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2018 NFL Playoffs Betting: Wild Card Odds and Strategies

The NFL playoffs are always entertaining because it’s a knockout tournament where the league’s best teams go head-to-head. The Wild Card playoff round marks the first round of the postseason where the bottom four seeds in each conference get the party started while the top two seeds on each side get a week off. If you’re new to betting on the Wild Card playoffs, we’ve got you covered with a comprehensive how-to guide to get you on the right track.

Understanding The Wild Card Playoff Betting Lines

If you’re planning to bet on the Wild Card playoffs, you’ll have to have a basic understanding of NFL odds. Let’s use an example to help illustrate how the odds work:

Washington Redskins +6.5
Green Bay Packers -6.5

wild card playoffs
Credit: Geoff Burke-USA TODAY Sports

The numbers next to each team’s name are the point spread. It’s a margin of victory, which means if you bet the team, they have to finish win or lose by a certain amount for you to win your bet. The minus sign indicates the team that’s favored, which is the Packers in this case. For them to cover, they have to win the game by seven points or more. On the other hand, the Redskins have a plus sign next to their odds, which means they are receiving 6.5 points. If you bet them, they can lose the game by 6, 5, 4, 3, 2 or 1, or win the game outright, and you’d win your bet.

You might also see an over-under, which might look like this:

Over 52.5
Under 52.5

The over-under – or total, as it is also known – is the combined score of the two teams. As a bettor, you decide whether the combined final score will be above or below the set total. If you think it will be a high-scoring game, you might bet over 52.5. If you think it will be a defensive battle, you would bet under. A final score of 37-21 or 33-30 would result in an over. However, any score that adds up to 52 or less would be an under.

How The Wild Card Playoffs Work

Before you bet the Wild Card playoffs, it’s important to understand how they work. There are two conferences in the NFL: the AFC and the NFC. In each conference, six teams make the playoffs. While the top two seeds in each conference earn bye weeks, the other four teams duke it out in the first round of the playoffs.

The No. 3 seeds will face the No. 6 seeds and the No. 4 seeds will face the No. 5 seeds. One key to note is that the division winners in each conference will always earn the top four seeds based on their records. However, it is possible that a No. 5 or No. 6 seed has a better record than a division winner. For example, if the AFC South is terrible one year and the best team finishes 8-8, they’ll still earn one of the top four seeds as a division winner. However, the AFC West could be particularly strong one year and have a team that finishes 12-4 and a team that finishes 10-6. The team that finishes 10-6 will be a No. 5 or No. 6 seed because they didn’t win their division. That could lead to them being on the road in the Wild Card playoffs facing a team with a worse record than theirs.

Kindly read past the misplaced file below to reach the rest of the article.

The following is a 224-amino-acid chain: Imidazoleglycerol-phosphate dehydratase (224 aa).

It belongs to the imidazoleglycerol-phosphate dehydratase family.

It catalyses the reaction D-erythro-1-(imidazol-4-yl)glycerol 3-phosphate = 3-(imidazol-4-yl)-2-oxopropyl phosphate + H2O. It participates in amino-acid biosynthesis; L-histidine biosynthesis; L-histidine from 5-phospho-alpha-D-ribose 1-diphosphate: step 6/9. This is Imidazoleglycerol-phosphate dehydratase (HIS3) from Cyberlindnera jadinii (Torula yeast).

Keys To Betting The Wild Card Playoffs

Momentum

It’s important to monitor momentum as we head into the playoffs as current form is a strong indicator of how a team will perform. If a team has struggled in the final weeks of the regular season, playing an elite team in the playoffs isn’t usually the time or place where they get it sorted out. There are some teams who play well early in the season, then struggle in the second half and barely make it to the playoffs. These are team to avoid.

On the flip side, teams who are playing their best football heading into the postseason are teams you want to bet on. You’re looking for teams that are peaking at the end of December.

Experience

Experience is something important to look at when you’re betting the playoffs as teams who have been there before tend to have an edge. In general, the quality of football played in the playoffs is a cut above the regular season. Aspects of the game like coaching, discipline and execution are amplified. Teams filled with players who haven’t been in the playoffs or with coaches that are new to the postseason can be weaker in the big moments than a team that’s been there. We saw a good example of this in 2018 when the young Los Angeles Rams just didn’t show very well in a 26-13 loss to the experienced Atlanta Falcons in the first-round of the playoffs.

Home-Field Advantage

Having the home crowd on your side is always important in football but even more so in the playoffs. Generally speaking, teams are better at holding leads, overcoming deficits and getting over mistakes when they’re at home. On the road, these types of issues tend to sink teams. That’s why you’ll almost always see the home team favored in these Wild Card matchups. It’s quite valuable.

Wild Card Playoff Trends

Home Teams Do Well

Although the 2017 Wild Card playoffs were an aberration, the general rule of thumb is that the home teams do well in the Wild Card round. Since 2007, the home teams had been 14-5-1 ATS heading into the last postseason. However, the home teams went 0-4 ATS last year with the Kansas City Chiefs and Los Angeles Rams both losing outright.

Big Favorites Perform Well

The trends tend to show that big favorites in this round do very well. Once again, last season was a bit of an aberration but heading into the 2017 Wild Card playoffs, teams favored by 7.5 points or more were 15-2 SU and 14-3 ATS. The Chiefs blew a 21-3 lead and failed to cover as a nine-point favorite last year while the Jacksonville Jaguars, who were favored by eight ended up covering by seven. To update the stats, favorites of 7.5 or more are 16-3 SU and 14-5 ATS.

 

More NFL Playoff Betting Guides:

2018 NFL Playoffs Betting: Divisional Round Odds and Picks

2019 NFL Playoff Odds: Betting Guide, Strategies & Picks

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